That it was true for all kinds of matter, Regular Matter and for something called "Spirit Matter" and that one such Spirit Matter over eons of time became the Ultimate Scientist who could "manipulate regular matter" and by talking elements began creating worlds and universes trillions of years ago.

Next, suppose this Universe began by the following: A Black Hole in another Universe absorbed sufficient matter until critical mass was reached that caused the other side of the black hole to have a big bang, and thus creating our Universe.

Next, this earth was organized from other planets about 10,000 years ago, to make it inhabitable by humans. Naturally there would be fossils that were present from the other planets that would have been present and may have even evolved from seperate base species, but not man. He would save this creation to be made in his likeness.

What if God in his Ultimate Scientist role, made the base species including man similar to the way a super smart scientist would perhaps a few hundred years from now, by building the DNA in such a way that life would be created in a test tube or some other lab.

Is this even possible? Or can you just dismiss it because you can not possibly test it? Or it is too over the top and too outside the box thinking?

I am not saying this is what I believe, but I just let my mind wander one day and begain thinking that if the Natural law that says Matter can not be created from nothing is true, then that should apply to the matter in this Universe as well and the Big Bang did not come from "nothing", this Universe msut have come from another Universe, and if it it did, then how could that be done?

Or in other words, I thought "what if?"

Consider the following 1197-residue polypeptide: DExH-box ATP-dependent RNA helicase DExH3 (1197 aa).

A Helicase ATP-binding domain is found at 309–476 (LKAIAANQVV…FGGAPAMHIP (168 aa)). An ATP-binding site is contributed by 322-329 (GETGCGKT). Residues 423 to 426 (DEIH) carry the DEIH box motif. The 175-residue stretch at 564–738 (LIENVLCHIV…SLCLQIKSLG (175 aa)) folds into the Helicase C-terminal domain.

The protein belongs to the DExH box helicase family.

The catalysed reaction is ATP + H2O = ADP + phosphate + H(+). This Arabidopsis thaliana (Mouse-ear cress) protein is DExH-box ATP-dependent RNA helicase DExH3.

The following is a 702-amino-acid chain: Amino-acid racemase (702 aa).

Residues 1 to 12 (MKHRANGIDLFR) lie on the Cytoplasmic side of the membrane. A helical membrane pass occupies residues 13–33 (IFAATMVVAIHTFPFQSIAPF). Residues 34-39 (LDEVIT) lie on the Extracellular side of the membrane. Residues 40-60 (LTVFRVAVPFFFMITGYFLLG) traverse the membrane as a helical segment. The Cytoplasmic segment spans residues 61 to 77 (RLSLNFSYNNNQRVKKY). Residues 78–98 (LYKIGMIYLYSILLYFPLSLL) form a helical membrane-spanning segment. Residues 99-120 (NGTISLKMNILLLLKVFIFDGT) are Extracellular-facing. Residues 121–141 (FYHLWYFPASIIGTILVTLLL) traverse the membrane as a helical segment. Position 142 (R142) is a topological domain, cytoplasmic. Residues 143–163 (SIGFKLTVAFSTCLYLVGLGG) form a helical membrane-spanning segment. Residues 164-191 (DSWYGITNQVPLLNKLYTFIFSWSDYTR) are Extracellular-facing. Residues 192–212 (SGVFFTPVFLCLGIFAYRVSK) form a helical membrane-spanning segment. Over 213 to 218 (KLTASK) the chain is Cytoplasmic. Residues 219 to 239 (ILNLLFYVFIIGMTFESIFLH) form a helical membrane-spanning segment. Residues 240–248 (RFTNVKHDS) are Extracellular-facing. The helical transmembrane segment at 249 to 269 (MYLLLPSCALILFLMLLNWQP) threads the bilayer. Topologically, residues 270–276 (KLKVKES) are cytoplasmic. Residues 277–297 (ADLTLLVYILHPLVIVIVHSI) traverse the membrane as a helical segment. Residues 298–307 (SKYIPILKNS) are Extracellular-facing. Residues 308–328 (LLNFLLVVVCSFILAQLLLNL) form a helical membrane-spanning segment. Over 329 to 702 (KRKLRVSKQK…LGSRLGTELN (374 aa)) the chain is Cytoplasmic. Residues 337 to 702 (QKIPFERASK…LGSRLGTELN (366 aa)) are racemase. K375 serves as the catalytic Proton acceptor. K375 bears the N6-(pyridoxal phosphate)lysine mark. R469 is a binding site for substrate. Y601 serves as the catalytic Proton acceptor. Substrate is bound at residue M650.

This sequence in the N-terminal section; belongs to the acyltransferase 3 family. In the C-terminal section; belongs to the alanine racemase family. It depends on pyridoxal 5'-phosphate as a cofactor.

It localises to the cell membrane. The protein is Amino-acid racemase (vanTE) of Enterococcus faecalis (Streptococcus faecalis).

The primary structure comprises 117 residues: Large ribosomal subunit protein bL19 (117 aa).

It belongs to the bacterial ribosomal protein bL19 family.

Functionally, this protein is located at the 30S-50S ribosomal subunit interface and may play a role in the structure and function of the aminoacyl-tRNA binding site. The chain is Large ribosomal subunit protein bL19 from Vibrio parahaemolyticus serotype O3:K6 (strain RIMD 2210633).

I look for theories that bring together conflicts. And I believe that Evloution and Creation of even "Matter out of Nothing", let alone "Intelligent Design", conflict with each other. But not in my scenerio.


9:53 AM  
Blogger Free Agency Rules said...

This comment has been removed by a blog administrator.

11:11 AM  
Blogger Free Agency Rules said...

Let me add one more thing.

DNA is the key to answering the question of the "Invisible Hand of God."

DNA contains billions of coded information. So much so that the "Infinite Monkeys Therom" says It is too much information for it to be true that it can happen by random chance

In other words, when the odds of random chance become so great that they become insignificant, you can drop that part of the equation.

Which is to say, the chance that the DNA of even an aminal, let alone a human, could be coded by chance is so far fetched it points to the fact that it must be labeled as impossible.

The mere presence of the uncertainty principle should tell us that we may never be able to accurately test some theories.


11:12 AM  
Anonymous Anonymous said...

Uh, yeah.

1:47 PM  
Blogger Free Agency Rules said...

What does that response mean?

Too far fetched, too outside the box, or something to ponder?